The hero Perseus beheaded Medusa by viewing her reflection in his burnished shield. After using the dreadful head to defeat his enemies, he presented it to Athena and she put it on her shield.
Medusa was pregnant by Poseidon at the time of her death. Pegasus, a winged horse, and Chrysaor, a golden giant, sprang from her blood.
Medusa was a subject for ancient vase painters, mosaicists, and sculptors. She appears on the breastplate of Alexander the Great in the Alexander Mosaic at the House of the Faun in Pompeii, Italy (about 200 BC).
A Roman copy of Phidias' Medusa (left) is held in the Glyptothek in Munich, Germany.
Among the Renaissance depictions are the sculpture Perseus with the Head of Medusa by Benvenuto Cellini (1554) and the oil painting Medusa by Caravaggio (1597).
Baroque depictions include Head of Medusa by Peter Paul Rubens (1618) the marble bust Medusa by Bernini (1630s) and Perseus Turning Phineus and his Followers to Stone, an oil painting by Luca Giordano from the (early 1680s).
Romantic and modern depictions include Perseus with the Head of Medusa by Antonio Canova (1801) and Perseus, a sculpture by Salvador Dalí. Twentieth century artists whno tackled the Medusa theme include Paul Klee, John Singer Sargent, Pablo Picasso, Pierre et Gilles, and Auguste Rodin.
MEDUSA is based on a platform-independent kernel which, combined with a platform-independent user interface based on the Qt (framework) (with XML for Administration and Web-based client-server communication for data management) allows for a high degree of systems and platform flexibility. The software is available on Windows, Linux and Solaris.
The 4th Generation of the MEDUSA 2D and 3D CAD product family was released by the company CAD Schroer in the summer of 2004. Various software modules and packages have been developed, with MEDUSA4 DRAFTING PLUS, a 2D CAD program with all the standard 2D design functionality and BACIS1 and BACIS2 customisation tools as the base product.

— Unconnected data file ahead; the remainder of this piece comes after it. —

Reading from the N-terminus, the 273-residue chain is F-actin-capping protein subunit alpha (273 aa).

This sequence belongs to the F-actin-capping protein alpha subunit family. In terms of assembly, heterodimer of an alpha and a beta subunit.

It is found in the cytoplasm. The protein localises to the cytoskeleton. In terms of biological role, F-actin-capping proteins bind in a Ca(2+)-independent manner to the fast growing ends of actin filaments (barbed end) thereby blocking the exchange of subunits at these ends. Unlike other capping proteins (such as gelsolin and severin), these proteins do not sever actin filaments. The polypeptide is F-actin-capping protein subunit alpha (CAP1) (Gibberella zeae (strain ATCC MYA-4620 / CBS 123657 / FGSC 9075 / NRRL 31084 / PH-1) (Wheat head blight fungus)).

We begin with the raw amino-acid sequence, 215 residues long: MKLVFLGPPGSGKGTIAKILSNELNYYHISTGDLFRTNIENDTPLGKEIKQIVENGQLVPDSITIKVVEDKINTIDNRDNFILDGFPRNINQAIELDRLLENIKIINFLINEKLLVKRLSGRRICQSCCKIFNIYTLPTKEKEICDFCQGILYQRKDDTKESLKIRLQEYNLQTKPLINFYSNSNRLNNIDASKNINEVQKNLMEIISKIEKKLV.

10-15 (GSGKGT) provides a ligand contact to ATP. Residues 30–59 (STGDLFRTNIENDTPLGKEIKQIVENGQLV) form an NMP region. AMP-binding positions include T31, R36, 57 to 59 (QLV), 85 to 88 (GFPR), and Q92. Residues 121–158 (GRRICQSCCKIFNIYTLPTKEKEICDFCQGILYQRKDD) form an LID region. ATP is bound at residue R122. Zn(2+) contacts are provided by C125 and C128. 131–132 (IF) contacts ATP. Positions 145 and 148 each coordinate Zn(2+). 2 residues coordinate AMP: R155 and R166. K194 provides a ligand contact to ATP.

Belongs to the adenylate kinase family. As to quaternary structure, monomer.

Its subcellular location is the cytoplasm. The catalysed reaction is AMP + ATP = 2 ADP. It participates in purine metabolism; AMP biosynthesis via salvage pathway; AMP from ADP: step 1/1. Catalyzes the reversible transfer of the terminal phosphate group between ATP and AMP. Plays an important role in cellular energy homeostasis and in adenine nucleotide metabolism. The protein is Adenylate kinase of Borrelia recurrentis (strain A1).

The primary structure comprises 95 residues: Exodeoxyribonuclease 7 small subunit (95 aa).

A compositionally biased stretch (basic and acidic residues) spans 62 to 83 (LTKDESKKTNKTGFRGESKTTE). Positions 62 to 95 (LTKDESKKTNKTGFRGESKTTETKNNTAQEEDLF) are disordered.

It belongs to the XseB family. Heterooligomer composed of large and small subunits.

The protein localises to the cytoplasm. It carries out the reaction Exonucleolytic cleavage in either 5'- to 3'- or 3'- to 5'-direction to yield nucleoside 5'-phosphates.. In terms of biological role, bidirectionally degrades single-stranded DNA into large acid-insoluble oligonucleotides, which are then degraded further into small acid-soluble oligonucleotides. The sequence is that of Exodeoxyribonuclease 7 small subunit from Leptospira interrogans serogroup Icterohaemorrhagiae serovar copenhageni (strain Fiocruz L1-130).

Background – Cambridge origins: 1967 till 1977 Edit
MEDUSA has had a checkered history in the CAD world, which began in Cambridge, UK in the 1970s. MEDUSA’s history  is tied in with the Computer-Aided Design Centre (or CADCentre) which was created in Cambridge in 1967 by the UK Government to carry out CAD research.
British computer scientist Dr. Dick Newell worked there on a language-driven 3D plant design system called PDMS (Plant Design Management System).
Medusa a product of CIS: 1977 till 1983 Edit
In 1977, Dr. Dick Newell together with colleague Tom Sancha, left the CADCentre to form a company called Cambridge Interactive Systems or CIS and primarily concentrated on 2D CAD. CIS had developed an electrical cabling solution initially called CABLOS, which was first purchased by Dowty Engineering in about 1979. Another early adopter was BMW, which used the system for car wiring diagrams. CABLOS soon became known and sold as the MEDUSA drafting system under CIS concentrating initially on schematic drafting. A 2D interaction based 3D modelling system was developed based on a 3rd party 3D engine (Euclid). This used an interaction mechanism embedded in 2D drawings of a form which was meaningful to designers and which could benefit from existing parametric facilities to provide parametric 3D modelling. The proprietary programming language with which MEDUSA version 1 was developed was known as LCIS. Around this time, the company also began developing its own 3D modelling kernel for MEDUSA.
Around 1980, CIS partnered with Prime Computer (also known as PR1ME and PRUNE), a U.S.-based computer hardware provider. Prime had an option on the MEDUSA source code should CIS ever fail.